What are the 5 classes of immunoglobulins (Ig)? What makes them different?
1. IgG- has gamma heavy chain constant region
2. IgM- has mew heavy chain constant region
3. IgD- has delta heavy chain
4. IgA- has alpha heavy chain
5. IgE- has epsilon heavy chain
What is the secreted form of IgA? Functions? Half life?
-sometimes monomer or trimer
What is the secreted form of IgD? Functions? Half life?
-naive B cells antigen receptor
What is the secreted form of IgE? Functions? Half life?
-defense against helminthic parasites, immediate hypersensitivity
What is the secreted form of IgG? Functions? Half life?
-antibody dependent cell mediated cytotoxicity
-feedback inhibition of B cells -23 days
What is the secreted form of IgM? Functions? Half life?
-naive B cell antigen receptor (monomeric form)
What genes make the different classes of immunoglobulins?
all classes are made from the same gene
What is the only time we have two classes of immunoglobulins on the same cell surface? why? what determines which one is secreted?
-IgM and IgD
-have not encountered the antigen yet
-whatever antigen attaches to the cell surface, that Ig is secreted
What chromosomes are the genes encoding kappa and lambda light chains, as well as, the heavy chains on?
-kappa light: chromosome 2
-lambda light: chromosome 22
-heavy chain (all): chromosome 14
What are the encoded sections of the heavy chain (V) region gene?
What are the encoded sections for the light chain (V) region gene?
What is the structure of IgA dimer?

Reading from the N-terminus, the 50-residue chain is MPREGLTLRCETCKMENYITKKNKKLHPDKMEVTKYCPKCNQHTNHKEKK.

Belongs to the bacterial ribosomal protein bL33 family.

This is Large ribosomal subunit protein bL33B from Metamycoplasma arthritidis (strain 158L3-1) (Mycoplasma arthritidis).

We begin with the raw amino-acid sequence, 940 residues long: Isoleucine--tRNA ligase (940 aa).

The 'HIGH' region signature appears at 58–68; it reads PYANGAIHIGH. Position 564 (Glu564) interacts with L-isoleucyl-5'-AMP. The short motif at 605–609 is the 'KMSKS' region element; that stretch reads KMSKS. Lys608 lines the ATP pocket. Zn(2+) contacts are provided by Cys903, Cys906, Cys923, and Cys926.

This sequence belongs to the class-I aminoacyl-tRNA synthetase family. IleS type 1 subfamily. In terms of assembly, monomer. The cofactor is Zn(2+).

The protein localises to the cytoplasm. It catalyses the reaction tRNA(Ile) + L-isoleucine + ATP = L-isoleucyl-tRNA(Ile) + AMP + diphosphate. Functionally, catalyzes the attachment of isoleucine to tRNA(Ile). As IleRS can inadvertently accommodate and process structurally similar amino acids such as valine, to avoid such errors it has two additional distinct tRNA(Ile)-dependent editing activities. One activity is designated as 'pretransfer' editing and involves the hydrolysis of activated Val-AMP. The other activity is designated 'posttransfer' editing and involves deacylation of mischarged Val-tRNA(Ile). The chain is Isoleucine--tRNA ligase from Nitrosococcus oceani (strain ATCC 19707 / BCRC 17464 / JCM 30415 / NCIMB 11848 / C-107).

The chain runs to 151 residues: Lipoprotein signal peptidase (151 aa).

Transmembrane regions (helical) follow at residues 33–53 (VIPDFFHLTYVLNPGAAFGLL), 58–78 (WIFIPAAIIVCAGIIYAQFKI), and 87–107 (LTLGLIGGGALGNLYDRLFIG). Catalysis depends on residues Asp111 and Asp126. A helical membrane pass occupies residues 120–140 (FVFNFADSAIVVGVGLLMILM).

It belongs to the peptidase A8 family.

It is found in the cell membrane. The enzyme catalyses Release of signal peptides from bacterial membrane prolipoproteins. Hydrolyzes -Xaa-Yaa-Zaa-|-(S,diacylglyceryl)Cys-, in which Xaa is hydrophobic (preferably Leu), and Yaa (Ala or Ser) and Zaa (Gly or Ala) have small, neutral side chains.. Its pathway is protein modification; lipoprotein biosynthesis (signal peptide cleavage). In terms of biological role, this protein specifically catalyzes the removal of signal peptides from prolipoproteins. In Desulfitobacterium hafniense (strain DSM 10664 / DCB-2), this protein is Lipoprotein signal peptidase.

-dimerized via J chain
Structure of IgM pentamer?
pentamerized via J chain
What are 7 biologic properties of IgG?
2. Agglutination and formation of precipitates
3. passage through placenta
4. activation of complement via classical path
5. neutralization of toxin
6. immobilization of bacteria
7. neutralization of viruses
Opsonization process in IgG?
-binds epitopes on microorganisms via Fab
-binding of phagocytic cells via Fc receptor
Agglutination and formation of precipitates in IgG?
-particulate antigens (bacteria) can agglutinate with IgG
-soluble multivalent antigens can precipitate
What passes through placenta to fetus (IgG)?
-transfer of immunity from mother to fetus
-only Ig that passes mother to child adds protection at birth
Activation of complement in IgG?
-results in lysis of cell bearing antigen
-certain complement components act as opsonins and direct phagocytes to antigen
-certain complement components are chemotactic (pro inflammatory)
Immobilization of bacteria in IgG?
IgG antibodies to cilia of flagella cause clumping
Neutralization of viruses in IgG?
antibodies to viral coat antigens preven viral attachment
Biologic properties of IgA?
-tears, saliva, colostrum, sweat, mucus
-prominent role in mucosal immunity
Biologic properties of IgM?
-activation of complement- more efficient than IgG because of IgM pentameric structure
-isohemagglutinin- naturally occurring antibodies against the ABO blood group antigens
What is the strength of binding (avidity) between IgG and IgM with complement?
IgM very strong due to pentameric structure
Biologic property of IgD?
B cell maturation
Biologic properties of IgE?
-reaginic antibody (allergy)
-immunity against parasitic infection
What are the multiple sources of therapeutic agents as antibodies?
-chimeric (mouse variable domains + human constant domains)
-humanized (mouse CDR + human)
-human (made in mice)
3 examples of therapeutic agents as antibodies? What does it treat? Target?
1. Rituximab (chimeric)- treats B cell malignancies -target: CD20 B cell surface marker
2. Omalizumab (humanized)- treats severe cases of allergy -target: IgE
3. Adalimumab (human)- treats rheumatoid arthritis -target: TNF-alpha